By Steve Silverman
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There is no doubt about where Bill Belichick sits among the pantheon of great coaches.
Invite the game’s all-time great leaders to dinner, and Belichick is there along with Vince Lombardi, Tom Landry, Bill Walsh, Chuck Noll and Don Shula.
He’d probably get the chair directly to the left of Lombardi, thanks in large part to his four Super Bowl championships.
The thing that has separated Belichick from his modern competitors is his ability not to get caught up in the hype. No matter what happens every Thursday, Sunday or Monday night, Belichick takes a deep breath and moves on to the next game.
Call him a genius, and he doesn’t care. Call him a monotone football robot, and he doesn’t care. Call him a cheater, well, he cares a little.
But concentrating on the Xs and Os and coming up with a strategy is not the only thing on Belichick’s mind this week, no matter how he or any of his close associates paint it.
A game against the New York Giants means that he will be staring across the sidelines at Tom Coughlin, and he can’t help but be reminded of Super Bowl defeats suffered at the hands of the Big Bkue at the end of the 2007 and 2011 seasons.
Another four years later, and the Pats and Giants are facing each other yet again, but this time it’s in the regular season.
On the surface, the Giants should have no chance in this game. The undefeated Patriots have been rolling up impressive point totals and victories all season. The combination of Tom Brady and Rob Gronkowski is basically unstoppable, and when you throw in Julian Edelman, Danny Amendola, Brandon LaFell and LeGarrette Blount, that’s quite an assignment for any defense.
The New England defense was expected to be the team’s vulnerable area, but the Patriots rank eighth overall in yards allowed and they have been able to impose their will at times with hard-hitting linebackers Jamie Collins and Dont’a Hightower. Additionally, the Pats feature a game-changing pass rusher in Chandler Jones, who already has a league-leading 9 1/2 sacks.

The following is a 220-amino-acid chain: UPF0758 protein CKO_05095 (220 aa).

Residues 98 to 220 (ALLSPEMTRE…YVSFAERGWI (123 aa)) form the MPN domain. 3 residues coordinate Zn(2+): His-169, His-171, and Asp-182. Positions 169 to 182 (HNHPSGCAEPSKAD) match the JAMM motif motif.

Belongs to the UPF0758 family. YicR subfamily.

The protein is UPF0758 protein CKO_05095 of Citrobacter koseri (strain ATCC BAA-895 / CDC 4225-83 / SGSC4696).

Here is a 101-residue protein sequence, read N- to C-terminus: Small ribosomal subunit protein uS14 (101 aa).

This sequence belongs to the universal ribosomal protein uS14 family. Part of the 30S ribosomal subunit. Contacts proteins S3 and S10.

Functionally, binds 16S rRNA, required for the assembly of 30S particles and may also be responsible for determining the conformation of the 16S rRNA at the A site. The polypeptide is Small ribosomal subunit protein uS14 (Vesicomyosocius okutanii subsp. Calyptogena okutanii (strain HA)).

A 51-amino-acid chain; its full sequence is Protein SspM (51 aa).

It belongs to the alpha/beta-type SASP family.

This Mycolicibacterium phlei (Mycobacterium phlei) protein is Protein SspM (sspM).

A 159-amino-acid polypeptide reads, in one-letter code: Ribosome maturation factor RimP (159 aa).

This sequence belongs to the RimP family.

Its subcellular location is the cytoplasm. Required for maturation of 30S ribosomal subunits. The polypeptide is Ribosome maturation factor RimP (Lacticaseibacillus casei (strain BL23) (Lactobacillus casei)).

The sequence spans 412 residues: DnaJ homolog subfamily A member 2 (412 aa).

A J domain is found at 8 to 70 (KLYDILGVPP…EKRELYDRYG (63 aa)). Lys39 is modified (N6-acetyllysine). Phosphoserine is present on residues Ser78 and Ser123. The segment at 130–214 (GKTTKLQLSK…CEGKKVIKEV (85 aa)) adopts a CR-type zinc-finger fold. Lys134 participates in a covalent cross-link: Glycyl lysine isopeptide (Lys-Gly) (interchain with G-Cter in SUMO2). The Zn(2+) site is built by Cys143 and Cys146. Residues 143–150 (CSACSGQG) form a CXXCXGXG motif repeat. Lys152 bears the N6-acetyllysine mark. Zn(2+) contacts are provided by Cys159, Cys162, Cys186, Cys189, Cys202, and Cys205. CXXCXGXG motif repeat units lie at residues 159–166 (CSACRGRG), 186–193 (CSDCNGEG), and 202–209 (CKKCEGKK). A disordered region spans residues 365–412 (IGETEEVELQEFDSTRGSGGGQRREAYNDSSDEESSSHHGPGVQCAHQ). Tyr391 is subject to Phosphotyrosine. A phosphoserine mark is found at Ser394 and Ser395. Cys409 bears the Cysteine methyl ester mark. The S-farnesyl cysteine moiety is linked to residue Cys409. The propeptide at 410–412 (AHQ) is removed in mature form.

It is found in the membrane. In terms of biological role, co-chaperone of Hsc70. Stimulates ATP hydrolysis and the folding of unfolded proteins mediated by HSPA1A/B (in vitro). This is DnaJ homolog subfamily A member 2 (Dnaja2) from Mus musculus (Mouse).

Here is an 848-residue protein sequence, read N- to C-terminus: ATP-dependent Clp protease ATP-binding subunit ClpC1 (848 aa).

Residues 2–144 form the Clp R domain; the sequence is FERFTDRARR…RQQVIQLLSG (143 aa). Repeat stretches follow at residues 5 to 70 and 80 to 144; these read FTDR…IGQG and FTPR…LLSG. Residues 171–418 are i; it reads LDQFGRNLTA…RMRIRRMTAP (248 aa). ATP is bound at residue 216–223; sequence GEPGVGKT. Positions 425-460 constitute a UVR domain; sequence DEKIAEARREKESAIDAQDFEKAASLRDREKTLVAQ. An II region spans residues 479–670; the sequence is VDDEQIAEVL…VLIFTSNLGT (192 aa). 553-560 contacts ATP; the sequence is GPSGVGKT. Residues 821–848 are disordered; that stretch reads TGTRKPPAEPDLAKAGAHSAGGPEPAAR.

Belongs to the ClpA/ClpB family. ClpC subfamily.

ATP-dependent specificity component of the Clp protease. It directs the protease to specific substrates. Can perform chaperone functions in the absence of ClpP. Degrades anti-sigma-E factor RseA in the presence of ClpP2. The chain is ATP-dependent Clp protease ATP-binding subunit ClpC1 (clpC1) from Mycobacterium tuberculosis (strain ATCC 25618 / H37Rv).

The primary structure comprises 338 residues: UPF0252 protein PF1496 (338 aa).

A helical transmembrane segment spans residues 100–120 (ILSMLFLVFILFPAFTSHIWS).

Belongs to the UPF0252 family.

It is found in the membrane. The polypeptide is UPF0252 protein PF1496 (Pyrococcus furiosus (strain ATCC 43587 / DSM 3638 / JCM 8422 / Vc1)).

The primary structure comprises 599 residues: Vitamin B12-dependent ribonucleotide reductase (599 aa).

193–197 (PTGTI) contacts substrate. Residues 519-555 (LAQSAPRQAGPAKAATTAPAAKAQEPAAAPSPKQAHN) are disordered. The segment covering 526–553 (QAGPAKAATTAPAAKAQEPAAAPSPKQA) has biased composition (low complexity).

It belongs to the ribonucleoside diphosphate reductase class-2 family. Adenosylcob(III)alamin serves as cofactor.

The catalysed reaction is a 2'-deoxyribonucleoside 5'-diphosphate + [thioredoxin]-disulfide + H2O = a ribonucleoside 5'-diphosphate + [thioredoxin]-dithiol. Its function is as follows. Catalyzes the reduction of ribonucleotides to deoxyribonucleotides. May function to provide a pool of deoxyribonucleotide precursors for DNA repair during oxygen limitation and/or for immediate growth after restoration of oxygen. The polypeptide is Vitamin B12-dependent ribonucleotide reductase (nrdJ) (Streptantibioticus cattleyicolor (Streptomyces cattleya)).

The Giants are not coming empty to the table for this matchup, because Eli Manning is throwing the ball as well or better than he has in years, Odell Beckham Jr. is a nearly unstoppable force and Rueben Randle is an accomplished No. 2 receiver.
The big issue for the Giants is their defense. Anyone with anything resembling a memory realizes that they can’t defend the pass. New Orleans’ Drew Brees threw seven TD passes against them and even though the Giants scored 49 points, they couldn’t beat the Saints, the same Saints who lost to the Tennessee Titans last week.
So, that makes it a walkover for the Patriots? Not so fast. (Yes, I like Lee Corso’s schtick.)
Belichick knows that Coughlin has no fear of him when preparing to play the Patriots. It is extremely doubtful that any other coach in the NFL doesn’t have a degree of trepidation when confronting New England’s head coach.
But Coughlin’s two Super Bowl victories over Belichick and the Patriots mean he has gotten the best of one of the game’s all-time greats in a maximum-pressure and preparation scenario, and then confirmed that success a second time.
It’s somewhat ironic, because Coughlin appears to be overwhelmed with anxiety most weeks. You can see his angst when Chip Kelly or Jason Garrett is on the other sideline, and that anxiety has rubbed off on his team with its late-game performances.
But when the coach on the other sideline is a four-time Super Bowl champion, Coughlin has been up to the task. He knows what coaching is all about at the professional level. He has to maximize his strengths and minimize his weaknesses.
He will do this to the hilt and at least give his team a chance to compete.
The oddsmakers say the road team is a heavy favorite to walk into MetLife Stadium and win by more than a touchdown, and the public is buying into the undefeated Patriots.
But Belichick knows his team will have a battle on its hands, and he is going up against a real leader who has taken his measure and beaten him in the fourth quarter in two of the most compelling Super Bowls ever.
Belichick may give no indication of it, but this is not just another game for him. He has to prove something to himself and his team, and he knows that confronting and beating Coughlin is a major challenge.
Follow Steve on Twitter at @ProFootballBoy